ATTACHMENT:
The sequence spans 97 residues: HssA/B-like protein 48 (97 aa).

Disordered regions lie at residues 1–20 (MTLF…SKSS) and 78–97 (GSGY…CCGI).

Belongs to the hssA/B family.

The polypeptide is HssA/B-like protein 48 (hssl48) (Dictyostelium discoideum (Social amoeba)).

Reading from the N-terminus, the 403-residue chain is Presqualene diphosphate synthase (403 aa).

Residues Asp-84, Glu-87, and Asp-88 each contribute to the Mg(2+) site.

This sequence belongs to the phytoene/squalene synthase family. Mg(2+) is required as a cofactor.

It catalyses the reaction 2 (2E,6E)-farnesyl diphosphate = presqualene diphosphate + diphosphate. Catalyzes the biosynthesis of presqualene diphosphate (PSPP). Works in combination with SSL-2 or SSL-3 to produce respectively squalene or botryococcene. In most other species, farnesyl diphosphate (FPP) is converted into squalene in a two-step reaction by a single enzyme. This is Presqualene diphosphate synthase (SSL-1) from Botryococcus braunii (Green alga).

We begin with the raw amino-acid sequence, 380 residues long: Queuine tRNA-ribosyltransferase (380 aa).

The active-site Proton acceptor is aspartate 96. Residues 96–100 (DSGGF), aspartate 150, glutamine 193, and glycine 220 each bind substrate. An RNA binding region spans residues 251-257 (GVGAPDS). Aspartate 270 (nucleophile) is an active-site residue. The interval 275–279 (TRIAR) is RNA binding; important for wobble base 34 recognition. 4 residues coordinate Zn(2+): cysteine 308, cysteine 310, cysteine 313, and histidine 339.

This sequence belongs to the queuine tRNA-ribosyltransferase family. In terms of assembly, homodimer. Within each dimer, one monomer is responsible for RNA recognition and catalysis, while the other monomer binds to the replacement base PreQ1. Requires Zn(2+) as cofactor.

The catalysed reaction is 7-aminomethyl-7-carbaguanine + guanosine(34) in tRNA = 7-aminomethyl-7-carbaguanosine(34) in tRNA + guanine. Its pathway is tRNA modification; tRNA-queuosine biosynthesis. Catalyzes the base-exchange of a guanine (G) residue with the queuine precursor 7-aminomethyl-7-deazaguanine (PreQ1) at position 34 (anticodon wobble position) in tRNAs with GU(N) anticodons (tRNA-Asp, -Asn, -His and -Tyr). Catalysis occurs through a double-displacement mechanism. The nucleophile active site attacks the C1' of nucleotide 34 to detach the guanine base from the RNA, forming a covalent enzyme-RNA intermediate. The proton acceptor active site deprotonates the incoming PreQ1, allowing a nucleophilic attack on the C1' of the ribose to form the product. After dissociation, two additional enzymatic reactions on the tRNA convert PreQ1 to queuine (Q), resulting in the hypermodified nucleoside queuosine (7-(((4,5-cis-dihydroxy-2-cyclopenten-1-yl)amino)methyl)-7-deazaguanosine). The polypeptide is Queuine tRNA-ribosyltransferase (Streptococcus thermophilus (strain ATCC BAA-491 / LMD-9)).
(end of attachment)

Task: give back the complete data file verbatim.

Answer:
The sequence spans 97 residues: HssA/B-like protein 48 (97 aa).

Disordered regions lie at residues 1–20 (MTLF…SKSS) and 78–97 (GSGY…CCGI).

Belongs to the hssA/B family.

The polypeptide is HssA/B-like protein 48 (hssl48) (Dictyostelium discoideum (Social amoeba)).

Reading from the N-terminus, the 403-residue chain is Presqualene diphosphate synthase (403 aa).

Residues Asp-84, Glu-87, and Asp-88 each contribute to the Mg(2+) site.

This sequence belongs to the phytoene/squalene synthase family. Mg(2+) is required as a cofactor.

It catalyses the reaction 2 (2E,6E)-farnesyl diphosphate = presqualene diphosphate + diphosphate. Catalyzes the biosynthesis of presqualene diphosphate (PSPP). Works in combination with SSL-2 or SSL-3 to produce respectively squalene or botryococcene. In most other species, farnesyl diphosphate (FPP) is converted into squalene in a two-step reaction by a single enzyme. This is Presqualene diphosphate synthase (SSL-1) from Botryococcus braunii (Green alga).

We begin with the raw amino-acid sequence, 380 residues long: Queuine tRNA-ribosyltransferase (380 aa).

The active-site Proton acceptor is aspartate 96. Residues 96–100 (DSGGF), aspartate 150, glutamine 193, and glycine 220 each bind substrate. An RNA binding region spans residues 251-257 (GVGAPDS). Aspartate 270 (nucleophile) is an active-site residue. The interval 275–279 (TRIAR) is RNA binding; important for wobble base 34 recognition. 4 residues coordinate Zn(2+): cysteine 308, cysteine 310, cysteine 313, and histidine 339.

This sequence belongs to the queuine tRNA-ribosyltransferase family. In terms of assembly, homodimer. Within each dimer, one monomer is responsible for RNA recognition and catalysis, while the other monomer binds to the replacement base PreQ1. Requires Zn(2+) as cofactor.

The catalysed reaction is 7-aminomethyl-7-carbaguanine + guanosine(34) in tRNA = 7-aminomethyl-7-carbaguanosine(34) in tRNA + guanine. Its pathway is tRNA modification; tRNA-queuosine biosynthesis. Catalyzes the base-exchange of a guanine (G) residue with the queuine precursor 7-aminomethyl-7-deazaguanine (PreQ1) at position 34 (anticodon wobble position) in tRNAs with GU(N) anticodons (tRNA-Asp, -Asn, -His and -Tyr). Catalysis occurs through a double-displacement mechanism. The nucleophile active site attacks the C1' of nucleotide 34 to detach the guanine base from the RNA, forming a covalent enzyme-RNA intermediate. The proton acceptor active site deprotonates the incoming PreQ1, allowing a nucleophilic attack on the C1' of the ribose to form the product. After dissociation, two additional enzymatic reactions on the tRNA convert PreQ1 to queuine (Q), resulting in the hypermodified nucleoside queuosine (7-(((4,5-cis-dihydroxy-2-cyclopenten-1-yl)amino)methyl)-7-deazaguanosine). The polypeptide is Queuine tRNA-ribosyltransferase (Streptococcus thermophilus (strain ATCC BAA-491 / LMD-9)).